Buy the Book: Early TCU Football History

The TCU Press publishes the history of early TCU football this fall, Riff Ram Bah Zoo! Football Comes to TCU! by Frogs O' War founder Ezra Hood. This is the first of a multi-part series exploring the book.

Because I fell in love, I fell in love with Horned Frog football.

I began attending TCU football games with a pretty co-ed in 2002, because the games made for easy dates, and because she liked football, too. One game day she had to work and I decided I would enjoy the game alone. I did, and I've been hooked ever since to her (now my wife) and to it (TCU football).

The more I learned about TCU football, and its then-tenuous place in the quickly changing landscape of college football, the more there seemed to be to learn about. The signs on the old scoreboard that read "National Champions 1935" and "National Champions 1938" were mute witness to the disparity in national relevance that TCU must have had in the radio days compared to the early 2000s. The disparity must have been all the greater in earlier decades!

Hood_football_cover_mediumI searched high and low to learn about TCU's football history, and grew ever more intrigued both by the Horned Frogs' story, or what I could learn of it, and by how hard it was to discover any more than brief, disconnected highlights. Fort Worth had, more or less, forgotten its home team's history.

Some efforts have been made to correct this amnesia, most notably the Vault project, written by Dan Jenkins. But that book passes lightly over TCU's founding and early football years; it merely whets a curious Horned Frog's appetite to know more about his team's founding, its first glories, and travails.

So in 2011 I decided the void in the market for TCU football history only would be corrected if someone like me— interested in the subject and underemployed enough to have time to dig into it— took to correcting it. "It" was going to be the whole story, from A.C. Easley to Andy Dalton, from Waco before there even were football conferences to Waco again as a Big East team (and then a Big 12 one). And so commenced patient hours (and dizzying ones) at the microfilm reader at libraries all across North Texas. My patient wife endured evenings after the kids were finally in bed, away from me as I summarized games, read about the histories of Waco, Fort Worth, and the Texas Longhorns, and squinted at the scans I had harvested from The Skiff, The Lariat, and The Campus (in issues long preceding the addition of the word "Daily" to their titles).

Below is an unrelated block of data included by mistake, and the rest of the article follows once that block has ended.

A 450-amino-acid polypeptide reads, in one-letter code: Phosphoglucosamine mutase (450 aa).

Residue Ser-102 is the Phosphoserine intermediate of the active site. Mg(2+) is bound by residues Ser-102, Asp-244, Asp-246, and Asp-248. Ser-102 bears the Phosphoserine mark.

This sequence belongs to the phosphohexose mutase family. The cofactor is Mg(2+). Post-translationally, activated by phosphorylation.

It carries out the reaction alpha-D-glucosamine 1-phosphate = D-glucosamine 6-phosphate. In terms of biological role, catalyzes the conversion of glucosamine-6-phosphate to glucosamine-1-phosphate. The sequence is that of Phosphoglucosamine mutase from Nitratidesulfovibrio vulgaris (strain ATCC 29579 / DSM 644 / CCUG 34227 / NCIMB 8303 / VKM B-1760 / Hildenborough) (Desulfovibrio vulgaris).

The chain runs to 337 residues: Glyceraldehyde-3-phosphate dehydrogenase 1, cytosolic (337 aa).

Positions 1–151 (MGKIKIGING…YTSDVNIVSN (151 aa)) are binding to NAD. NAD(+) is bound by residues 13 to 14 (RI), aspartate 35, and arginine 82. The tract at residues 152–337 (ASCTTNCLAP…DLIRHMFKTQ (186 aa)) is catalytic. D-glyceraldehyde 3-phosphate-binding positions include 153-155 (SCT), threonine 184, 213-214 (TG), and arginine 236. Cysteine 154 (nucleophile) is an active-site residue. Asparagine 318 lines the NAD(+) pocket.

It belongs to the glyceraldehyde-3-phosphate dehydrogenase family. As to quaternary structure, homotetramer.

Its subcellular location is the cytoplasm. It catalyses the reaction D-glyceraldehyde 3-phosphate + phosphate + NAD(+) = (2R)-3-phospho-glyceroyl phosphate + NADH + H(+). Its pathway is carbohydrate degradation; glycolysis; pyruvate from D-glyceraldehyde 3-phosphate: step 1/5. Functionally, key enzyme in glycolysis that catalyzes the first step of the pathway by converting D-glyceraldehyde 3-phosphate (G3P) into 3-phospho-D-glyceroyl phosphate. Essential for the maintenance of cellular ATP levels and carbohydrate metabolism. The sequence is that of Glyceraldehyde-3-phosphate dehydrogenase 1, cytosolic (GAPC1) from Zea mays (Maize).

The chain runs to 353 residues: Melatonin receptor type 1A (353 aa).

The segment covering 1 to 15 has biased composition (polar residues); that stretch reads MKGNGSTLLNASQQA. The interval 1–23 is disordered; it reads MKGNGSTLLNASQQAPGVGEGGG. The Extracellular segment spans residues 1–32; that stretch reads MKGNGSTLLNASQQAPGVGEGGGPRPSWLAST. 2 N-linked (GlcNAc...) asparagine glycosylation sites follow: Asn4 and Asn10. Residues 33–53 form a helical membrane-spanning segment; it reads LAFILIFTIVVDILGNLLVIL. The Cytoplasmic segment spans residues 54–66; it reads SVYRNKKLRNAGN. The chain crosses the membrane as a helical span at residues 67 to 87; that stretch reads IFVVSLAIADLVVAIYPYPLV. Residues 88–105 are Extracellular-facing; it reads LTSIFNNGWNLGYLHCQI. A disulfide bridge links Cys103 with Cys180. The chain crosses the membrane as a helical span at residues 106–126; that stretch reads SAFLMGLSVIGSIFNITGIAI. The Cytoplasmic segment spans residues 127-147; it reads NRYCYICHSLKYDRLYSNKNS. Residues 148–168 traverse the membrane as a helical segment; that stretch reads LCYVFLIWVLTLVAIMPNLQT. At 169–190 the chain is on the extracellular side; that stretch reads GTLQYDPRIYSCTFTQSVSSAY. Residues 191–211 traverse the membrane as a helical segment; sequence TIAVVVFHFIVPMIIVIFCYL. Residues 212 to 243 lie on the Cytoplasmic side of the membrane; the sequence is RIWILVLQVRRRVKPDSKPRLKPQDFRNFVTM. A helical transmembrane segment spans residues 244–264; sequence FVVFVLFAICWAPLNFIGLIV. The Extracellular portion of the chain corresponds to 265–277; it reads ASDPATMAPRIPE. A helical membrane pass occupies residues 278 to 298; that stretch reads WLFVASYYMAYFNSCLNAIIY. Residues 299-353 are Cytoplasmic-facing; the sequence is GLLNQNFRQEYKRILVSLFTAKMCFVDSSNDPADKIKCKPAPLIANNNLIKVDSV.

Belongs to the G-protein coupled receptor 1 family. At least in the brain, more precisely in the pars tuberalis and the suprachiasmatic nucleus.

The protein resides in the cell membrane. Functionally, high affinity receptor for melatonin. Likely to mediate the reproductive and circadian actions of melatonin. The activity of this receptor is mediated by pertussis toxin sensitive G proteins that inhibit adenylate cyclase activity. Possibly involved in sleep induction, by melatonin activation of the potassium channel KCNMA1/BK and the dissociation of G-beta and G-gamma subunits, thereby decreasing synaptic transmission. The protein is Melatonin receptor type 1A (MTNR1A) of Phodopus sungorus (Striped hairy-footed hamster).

The narrative grew out of the summaries of games, which in the early years read like summaries of a different sport entirely. The modern vocabulary of the sport is as foreign to its antecedents as its play selection. Words like "aggregation," "rooters," and "buck" are as archaic to us today as a quarterback punting on first down.

Along the way I made discoveries small and great—that Andy Dalton was not TCU’s first redhead quarterback; that Dutch Meyer was the epicenter of a scandal that nearly shut TCU down; that the Baylor-TCU rivalry was hottest after TCU left Waco; that TCU once put its band director in charge of the football team!

But the greatest discovery was that TCU played lots of meaningful football long before Dutch Meyer was coach. Even in Waco the Horned Frogs were a well coached, dangerous team, and by the time TCU moved back to Fort Worth, it had developed a proud football history. When the Horned Frogs joined the Southwest Conference at the close of the 1922 season, they brought to their new conference home a solid gridiron contributor with a varied and interesting football history. History repeats itself, indeed.

The toil required to write the book shows in the span of seasons the work covers—instead of covering TCU history to the present day, I chose the Horned Frogs entry into the Southwest Conference as a cutoff. My family rejoiced. So there is so much more to tell. But to throw light on the early years, in their richness and variety, has been a thrilling journey. I hope it draws you in as it has drawn me, and resuscitates the memory of some of TCU’s forgotten greats. Their efforts for the purple and white are timeless; we are richer to know them.

Frogs O' War will feature several stories in the coming weeks about those early seasons, some of them before leather helmets. The book itself is due out by football season, and will be available at booksellers and through the TCU Press for $20.

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